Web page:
Fried chicken heaven for hardcore fans who like their bird with a side order of killer cocktails, Chick ’n’ Sours serves its chooks in various forms, but nothing beats the K-pop sandwich/burger. Looking a bit like a Jackson Pollock in a brioche bun, the crisply battered buttermilk-bathed thigh meat comes with squirts of fiery gochujang mayo and Asian slaw. There’s also a supporting cast of jazzy wings and drumsticks. Whatever you eat, this is mercilessly messy stuff, so don’t go dressed in your date-night finery.
Charismatic plant-food champion King Senathit (aka King Cook) is having a ball at this funkily designed location close to Netil Market, serving up affordably priced bowls of vegan rainbow goodness crammed full of vegetables, tofu or fake chicken. Top picks such as the jerk combo on brown rice or the ‘full English’ with scrambled tofu ‘egg’ etc are satisfying rather than stellar. Order and pay at the counter, then collect when your number is called.
Given a lift following the arrival of chef Tom Oldroyd (he of Oldroyd restaurant in Islington), this Hackney hostelry is a now a foodie pub with a vengeance – tables in the bar are laid with cutlery and there’s a jolly dining room for those who want to avoid the boozy scrum. The food has flashes of brilliance (chunky roast squash with goat’s curd, roscoff onion, toasted hazelnuts and oregano, for example), but some dishes can lack finesse. Even so, this is still a grand old place to hang out if you’re a local.
Fans of The Dusty Knuckle Bakery can now take advantage of its airy brick-and-steel café and shop across the yard from its original shipping container home in a Dalston car park. Racks of organic rye and sourdough loaves (including an excellent potato version) line the walls, while the counter is piled up with glistening sticky buns, croissants, chocolate and fruit brioches, apple turnovers, savoury bakes and doorstep sandwiches with imaginative fillings – although these are quickly snapped up in the morning.
Some of London’s hottest kitchens get their breads from Ben MacKinnon’s tiny bakehouse, and E5’s hand-baked wares are top stuff if you’re stocking up on the staff of life. You can also use the place as a drop-in café for (organic) breakfast or lunch during the week (veggie black-bean chilli with roast squash and lime salsa, say). On weekends, take the brunch route with sausage rolls, spanakopita and suchlike.
With its exposed brickwork, Moorish tiling and a healthy smattering of Spanish-speaking customers, El Ganso (‘The Goose’) feels like the real thing – only transported to Broadway Market. The chef hails from Valencia, although he gives traditional tapas a modish, contemporary spin when it comes to presentation: fried octopus might come with smoked paprika, chimichurri and purple potato purée, while chopped pears add a surprise to spicy chorizo in cider. El Ganso also serves an Anglo-Spanish breakfast every day.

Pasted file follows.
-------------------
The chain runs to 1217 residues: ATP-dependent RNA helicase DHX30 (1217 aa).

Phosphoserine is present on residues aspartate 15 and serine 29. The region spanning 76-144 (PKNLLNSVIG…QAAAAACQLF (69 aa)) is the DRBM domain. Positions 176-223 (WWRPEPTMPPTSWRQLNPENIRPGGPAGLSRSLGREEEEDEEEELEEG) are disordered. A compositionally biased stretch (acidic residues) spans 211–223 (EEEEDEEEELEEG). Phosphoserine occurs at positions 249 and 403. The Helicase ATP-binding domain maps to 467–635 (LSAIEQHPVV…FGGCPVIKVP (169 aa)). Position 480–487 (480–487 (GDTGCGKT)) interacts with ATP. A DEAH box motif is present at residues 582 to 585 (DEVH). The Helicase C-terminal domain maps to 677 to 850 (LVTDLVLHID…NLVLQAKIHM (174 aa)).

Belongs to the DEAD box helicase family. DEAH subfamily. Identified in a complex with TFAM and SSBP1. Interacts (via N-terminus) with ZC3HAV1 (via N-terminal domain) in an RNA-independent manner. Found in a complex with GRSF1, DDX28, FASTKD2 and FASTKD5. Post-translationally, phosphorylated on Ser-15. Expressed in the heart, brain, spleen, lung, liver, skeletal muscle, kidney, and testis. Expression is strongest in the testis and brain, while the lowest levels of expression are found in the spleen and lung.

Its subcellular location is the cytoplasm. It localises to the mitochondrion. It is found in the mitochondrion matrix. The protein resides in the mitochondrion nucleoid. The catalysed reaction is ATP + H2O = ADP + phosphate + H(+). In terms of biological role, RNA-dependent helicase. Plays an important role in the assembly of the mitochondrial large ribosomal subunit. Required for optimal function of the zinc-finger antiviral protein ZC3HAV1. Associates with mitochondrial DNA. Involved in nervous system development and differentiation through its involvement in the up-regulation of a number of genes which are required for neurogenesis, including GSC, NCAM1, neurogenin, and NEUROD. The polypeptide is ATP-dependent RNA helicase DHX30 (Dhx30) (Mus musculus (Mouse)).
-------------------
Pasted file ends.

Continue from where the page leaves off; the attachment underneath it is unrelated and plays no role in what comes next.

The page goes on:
A master butcher and cookshop by day (look for the carcases hanging the window), Hill & Szrok morphs into a no-bookings suppertime haunt with its massive marble slab becoming a communal table and counters gaining high stools – all primed for a nightly parade of walk-ins. A short menu spells out the evening’s free-range rare-breed cuts – steaks, rack of lamb, pork chop and so on – which are preceded by, say, duck rillettes or fried pig’s head with sauce gribiche.
Head to this super-cool Japanese joint in Dalston for its wonderful yakitori (grilled chicken skewers). We’re particularly fond of the wings with shiso and lemon, but there’s plenty of good stuff on offer here from chicken hearts with bacon and, on the small plates front, katsu curry Scotch eggs. Our advice? Grab a few mates and try as much as you can – with some craft beers and cocktails on the side.
East End hipsters channel their inner ‘Easy Rider’ at this reborn greasy spoon while ogling the leather jackets for sale (courtesy of co-owners the Black Skulls motorcycle collective and online retailer). Custom-built for Clapton, Jim’s is a cool outfit with its menu of modish breakfasts, all-day plates and potent booze: freaky shots, trendy cocktails, indie beers and cider. Mugs of hot chocolate with marshmallows also go down well if you don’t fancy the hair of the dog.